An Example of Homeopathy for Period Pain

Jenny had always had bad period pain, since she started her periods at 11. There was no underlying pathology like endometriosis or fibroids. The type of pain she experienced was a dragging, squeezing sensation, with weak legs, and the urge to open her bowels. What relieved the pain was a warm bath, sitting up and doubling up. I prescribed Jenny one homeopathic remedy for the condition itself – Sepia – and another – Magnesium Phosphoricum – to use as a homeopathic painkiller only when she was in pain. From the very first month, the Magnesium Phosphoricum effectively replaced the mainstream painkillers she had been using. And gradually, over the course of six months, her pain level went from 8/10 down to 1/10.

Two Forms of Period Pain

Dysmenorrhea, as it is medically known, can come in two forms – primary or secondary. Secondary is where the pain has an underlying cause like endometriosis, Pelvic Inflammatory Disease, fibroids etc. Jenny suffered from Primary Dysmenorrhea, as she had no obvious underlying pathology. If you suffer from bad pain, then always get it investigated by your doctor to eliminate any underlying cause. And you may have to persist here, as I recently read of one woman who went 13 years with undiagnosed endometriosis, despite 30 visits to her GP, and which cost her marriage and her sanity. Only when she changed her GP did she get the diagnosis of endometriosis.

Possible Causes of Period Pain with No Underlying Pathology

So if there is no obvious pathology to primary dysmenorrhea, what causes it? It is often due to hormonal imbalance, which in turn can be caused by many things such as:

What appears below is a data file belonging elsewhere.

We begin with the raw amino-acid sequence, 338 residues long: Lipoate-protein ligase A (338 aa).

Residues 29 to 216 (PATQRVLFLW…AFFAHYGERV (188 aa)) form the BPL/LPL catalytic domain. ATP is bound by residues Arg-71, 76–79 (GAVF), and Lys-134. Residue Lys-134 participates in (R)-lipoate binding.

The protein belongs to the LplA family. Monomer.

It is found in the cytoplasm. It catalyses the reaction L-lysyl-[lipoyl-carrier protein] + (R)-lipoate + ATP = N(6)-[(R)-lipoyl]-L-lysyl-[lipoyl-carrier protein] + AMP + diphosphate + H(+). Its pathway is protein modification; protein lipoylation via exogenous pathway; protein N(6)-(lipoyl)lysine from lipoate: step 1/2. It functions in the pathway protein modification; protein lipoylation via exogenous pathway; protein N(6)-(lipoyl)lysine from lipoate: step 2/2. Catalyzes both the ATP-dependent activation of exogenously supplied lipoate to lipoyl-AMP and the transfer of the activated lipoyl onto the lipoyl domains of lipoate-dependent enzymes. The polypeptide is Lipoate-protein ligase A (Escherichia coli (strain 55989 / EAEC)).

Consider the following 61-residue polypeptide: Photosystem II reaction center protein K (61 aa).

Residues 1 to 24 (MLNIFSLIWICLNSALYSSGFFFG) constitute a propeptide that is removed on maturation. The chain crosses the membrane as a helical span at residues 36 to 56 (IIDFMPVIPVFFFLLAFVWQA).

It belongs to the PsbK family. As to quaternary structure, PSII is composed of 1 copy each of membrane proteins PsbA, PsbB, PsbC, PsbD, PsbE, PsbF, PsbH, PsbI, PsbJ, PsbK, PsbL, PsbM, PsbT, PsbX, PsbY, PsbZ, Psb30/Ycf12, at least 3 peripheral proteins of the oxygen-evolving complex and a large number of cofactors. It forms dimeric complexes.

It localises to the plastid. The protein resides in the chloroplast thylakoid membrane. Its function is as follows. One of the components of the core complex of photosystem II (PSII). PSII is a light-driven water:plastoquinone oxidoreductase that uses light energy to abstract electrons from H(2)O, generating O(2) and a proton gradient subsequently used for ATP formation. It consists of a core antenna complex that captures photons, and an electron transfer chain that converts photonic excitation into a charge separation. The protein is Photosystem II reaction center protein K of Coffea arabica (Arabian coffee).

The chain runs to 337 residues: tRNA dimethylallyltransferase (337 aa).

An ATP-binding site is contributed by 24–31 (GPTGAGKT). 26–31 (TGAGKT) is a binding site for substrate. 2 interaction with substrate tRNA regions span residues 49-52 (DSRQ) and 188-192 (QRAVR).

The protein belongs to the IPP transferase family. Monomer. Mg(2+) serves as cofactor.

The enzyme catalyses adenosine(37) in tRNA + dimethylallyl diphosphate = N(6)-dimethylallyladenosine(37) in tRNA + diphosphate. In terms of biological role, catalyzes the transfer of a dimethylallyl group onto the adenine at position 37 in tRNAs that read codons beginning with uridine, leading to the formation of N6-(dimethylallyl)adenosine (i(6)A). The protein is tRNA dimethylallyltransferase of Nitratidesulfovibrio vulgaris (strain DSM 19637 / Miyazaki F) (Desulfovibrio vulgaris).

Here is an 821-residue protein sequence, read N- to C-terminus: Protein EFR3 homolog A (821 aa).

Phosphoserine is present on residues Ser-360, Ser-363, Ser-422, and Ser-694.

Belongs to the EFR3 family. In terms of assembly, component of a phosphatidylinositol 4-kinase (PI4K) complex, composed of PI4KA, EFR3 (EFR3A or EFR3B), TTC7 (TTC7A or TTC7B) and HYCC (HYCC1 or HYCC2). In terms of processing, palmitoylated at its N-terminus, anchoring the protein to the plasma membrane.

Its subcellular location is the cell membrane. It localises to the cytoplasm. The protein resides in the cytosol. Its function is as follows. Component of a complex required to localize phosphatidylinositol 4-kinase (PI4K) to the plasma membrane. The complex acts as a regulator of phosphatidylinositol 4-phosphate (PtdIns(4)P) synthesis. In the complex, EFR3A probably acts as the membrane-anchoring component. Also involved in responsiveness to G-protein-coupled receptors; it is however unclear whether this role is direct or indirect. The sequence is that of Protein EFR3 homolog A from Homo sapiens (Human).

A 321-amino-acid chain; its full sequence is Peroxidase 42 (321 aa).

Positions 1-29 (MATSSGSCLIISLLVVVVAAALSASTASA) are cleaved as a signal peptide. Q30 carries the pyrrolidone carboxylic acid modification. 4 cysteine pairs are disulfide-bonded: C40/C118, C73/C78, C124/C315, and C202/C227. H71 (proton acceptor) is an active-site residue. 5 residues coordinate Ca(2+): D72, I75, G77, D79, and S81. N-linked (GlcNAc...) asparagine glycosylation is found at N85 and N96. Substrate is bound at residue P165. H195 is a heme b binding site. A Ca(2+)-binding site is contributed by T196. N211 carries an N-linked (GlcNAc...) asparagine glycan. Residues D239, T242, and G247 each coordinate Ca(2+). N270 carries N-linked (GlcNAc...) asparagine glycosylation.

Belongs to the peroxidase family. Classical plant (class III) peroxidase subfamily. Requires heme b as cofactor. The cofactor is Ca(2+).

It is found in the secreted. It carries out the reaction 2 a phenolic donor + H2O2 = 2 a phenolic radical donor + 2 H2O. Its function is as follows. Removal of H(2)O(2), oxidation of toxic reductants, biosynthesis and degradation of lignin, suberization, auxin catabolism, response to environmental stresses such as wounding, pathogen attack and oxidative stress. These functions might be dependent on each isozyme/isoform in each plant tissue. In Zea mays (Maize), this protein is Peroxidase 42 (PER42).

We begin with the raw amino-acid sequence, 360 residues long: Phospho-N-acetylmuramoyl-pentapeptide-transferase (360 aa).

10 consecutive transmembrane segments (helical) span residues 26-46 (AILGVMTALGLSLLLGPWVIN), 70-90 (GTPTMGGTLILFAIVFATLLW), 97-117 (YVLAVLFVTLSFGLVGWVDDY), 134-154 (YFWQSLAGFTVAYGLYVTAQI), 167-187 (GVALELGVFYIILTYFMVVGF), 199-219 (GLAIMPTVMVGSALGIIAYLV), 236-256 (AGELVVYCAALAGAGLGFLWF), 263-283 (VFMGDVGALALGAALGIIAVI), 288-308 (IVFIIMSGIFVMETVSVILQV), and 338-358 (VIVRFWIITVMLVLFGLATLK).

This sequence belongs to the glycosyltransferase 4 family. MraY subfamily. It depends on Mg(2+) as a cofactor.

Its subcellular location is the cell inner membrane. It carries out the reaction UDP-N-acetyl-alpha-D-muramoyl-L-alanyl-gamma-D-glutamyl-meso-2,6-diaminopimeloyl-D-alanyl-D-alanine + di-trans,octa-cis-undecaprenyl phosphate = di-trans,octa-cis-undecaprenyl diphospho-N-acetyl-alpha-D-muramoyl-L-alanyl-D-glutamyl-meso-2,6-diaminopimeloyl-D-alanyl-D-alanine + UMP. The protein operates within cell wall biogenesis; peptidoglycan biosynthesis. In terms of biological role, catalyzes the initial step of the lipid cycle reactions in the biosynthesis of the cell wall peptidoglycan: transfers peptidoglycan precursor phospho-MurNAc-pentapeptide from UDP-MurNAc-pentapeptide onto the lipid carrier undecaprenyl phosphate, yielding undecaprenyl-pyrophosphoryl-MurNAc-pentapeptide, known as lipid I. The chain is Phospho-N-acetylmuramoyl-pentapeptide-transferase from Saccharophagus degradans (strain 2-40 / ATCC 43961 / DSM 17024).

• Stress
  • Not enough exercise
  • Lack of sleep
  • Weight issues
  • A Thyroid conditions
  • Poor diet, especially where there is too much salt, sugar, alcohol, caffeine and acidic foods
  • Deficiencies in Calcium, Magnesium, Zinc and B vitamins
  • A sluggish liver, which is not processing oestrogen properly
  • Xenoestrogens (found in plastics and pesticides)

In Jenny’s case the problem was not diet or exercise, but a hormonal imbalance, caused by the onset of her periods at 11: so very physical in origin. A similar imbalance may be caused sometimes by pregnancy and childbirth. With others though, the hormonal imbalance causing their period pain may have a mental or emotional origin – some kind of shock, stress, trauma or loss. Identifying the underlying cause – be it physical or emotional – and treating it, lies at the heart of the homeopathic approach.


Marilyn Glenville
‘Reduced Quality of Life When Experiencing Menstrual Pain in Women with Primary Dysmenorrhea’ published in  Acta Obstet Gynecol Scand. 2014 Feb;93(2):213-7. doi: 10.1111/aogs.12287. Epub 2013 Nov 25.

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